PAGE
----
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With all the work you’ve put into making your extended reality (XR) projects in Unity as immersive as you can, don’t you want audio that keeps up? After all, your users’ eyes are basking in six degrees of freedom (6DoF); shouldn’t their ears get the same thrill? The game looks different when they turn their head or move their eyes, and it should sound different, too.
We’ve just released the Qualcomm® 3D Audio Plugin for Unity, a binaural, spatial audio plugin you can use in creating XR (including AR and VR) experiences and games. The plugin makes it as easy as possible for you to add lifelike audio to lifelike video playing in VR headsets, so that sound objects follow your users the way they do in the real world. And, if those headsets are powered by the Snapdragon® 835 or Snapdragon 845 mobile processor, you can offload work from the CPU to the DSP for battery savings.
How can you build cooler XR with the Qualcomm 3D Audio Plugin for Unity?
Whether you’re starting a new XR project or you want to convert hundreds of monaural sounds to spatial ones in an existing project, the plugin makes its audio features available to you right in the Unity interface.
- Up to 64 simultaneous, spatialized sound objects - Suppose you’re taking your user through a jungle. Insects chirp, birds and animals call, leaves rustle and vegetation crunches underfoot. Each of these elements in your XR experience can have its own set of different positions and sounds.
- Two simultaneous, Ambisonic soundfields - Ambisonics is a way of using first-order spherical harmonics to encode and decode any number of sounds in such a way that the entire soundscape appears to follow your head around, not only from side to side but also up and down and front to back. In the jungle example, the plugin provides Ambisonic soundfields that make for a realistic, surrounding ambience with the spatialized sound objects you’ve added. In general, it takes less performance and less development time to create realistic ambiences from Ambisonics than from many separate spatialized sound objects.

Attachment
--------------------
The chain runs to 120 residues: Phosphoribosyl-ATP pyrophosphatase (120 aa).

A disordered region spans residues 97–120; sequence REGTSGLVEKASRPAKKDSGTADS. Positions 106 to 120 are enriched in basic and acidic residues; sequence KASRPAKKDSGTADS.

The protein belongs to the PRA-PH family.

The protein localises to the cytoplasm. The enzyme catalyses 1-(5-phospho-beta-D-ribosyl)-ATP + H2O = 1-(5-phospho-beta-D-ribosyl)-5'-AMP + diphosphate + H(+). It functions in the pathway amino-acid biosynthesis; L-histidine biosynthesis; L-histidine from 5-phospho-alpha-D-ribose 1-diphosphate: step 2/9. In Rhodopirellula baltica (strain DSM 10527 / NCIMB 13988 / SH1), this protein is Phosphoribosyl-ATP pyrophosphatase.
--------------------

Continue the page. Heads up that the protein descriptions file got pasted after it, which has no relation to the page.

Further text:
- High-quality sound and low motion-to-sound latency - Any delay between what users see and what they hear is the bane of XR developers. The plugin is designed to reduce latency between audio and video. It also offers direct rendering designed to deliver a low signal-to-noise ratio and lifelike directionality.
- Customizable shoebox reverb - Sounds reverberate differently off different surfaces (wood, stone, metal). The plugin lets you allow for changes in echo and sound reflection when moving, say, from a narrow, concrete tunnel into a wide-open landscape.
- Support for digital signal processor (DSP) - On devices running the Snapdragon 835 or Snapdragon 845 mobile platform, you have the option of offloading reverb to the DSP to reduce power consumption and save CPU cycles for other operations.
Those features add up to a credible audio experience that matches the visual experience in your XR games and apps.
Developing with the 3D Audio Plugin
The plugin works with Unity versions 2017.1.0f3 and 2017.2.0f3 on Android, Windows 7 (32-bit or 64-bit) and Windows 10 (64-bit).
A big part of Unity’s success, of course, has been its model of allowing you to develop your game once using a Windows, macOS or Linux workstation, then to deploy for platforms as varied as PS4, Xbox 360, Android and more. In keeping with that model, you can maintain a single Unity project when you use the 3D Audio Plugin; there’s no need to maintain separate versions of your project, with and without the plugin. On unsupported platforms you can disable the plugin; it consumes a negligible amount of resources when disabled.
In a large project with hundreds of sounds, adding features like spatialized audio, reverb and Ambisonic soundfields would require a lot of manual conversion work. You could automate that work, but automation would entail yet another development effort. The 3D Audio Plugin converts any number of audio sources in an existing project, even if the project was not intended for use in VR or with spatialized audio. You use the plugin to create a Q3DAudioGlobalSettings object, which can automatically detect audio sources that have mono audio clips, then convert them to 3D Audio sound objects.
At build-time you have the option of running on the Arm CPU or offloading to the DSP. That means you don’t need to take our word for the battery savings from the DSP; you can build your project both ways and decide for yourself where it runs better.
Have you started developing with the Qualcomm 3D Audio Tools suite? If so, you’ll be glad to know that we’ve created the plugin in conjunction with version 2.0 of that suite, and that we align our audio software releases to VR headset and chipset releases.
The way you design sound in your projects is an important part of making credible, lifelike, 6DoF experiences and games, so spatialized audio can be a big differentiator in your XR development.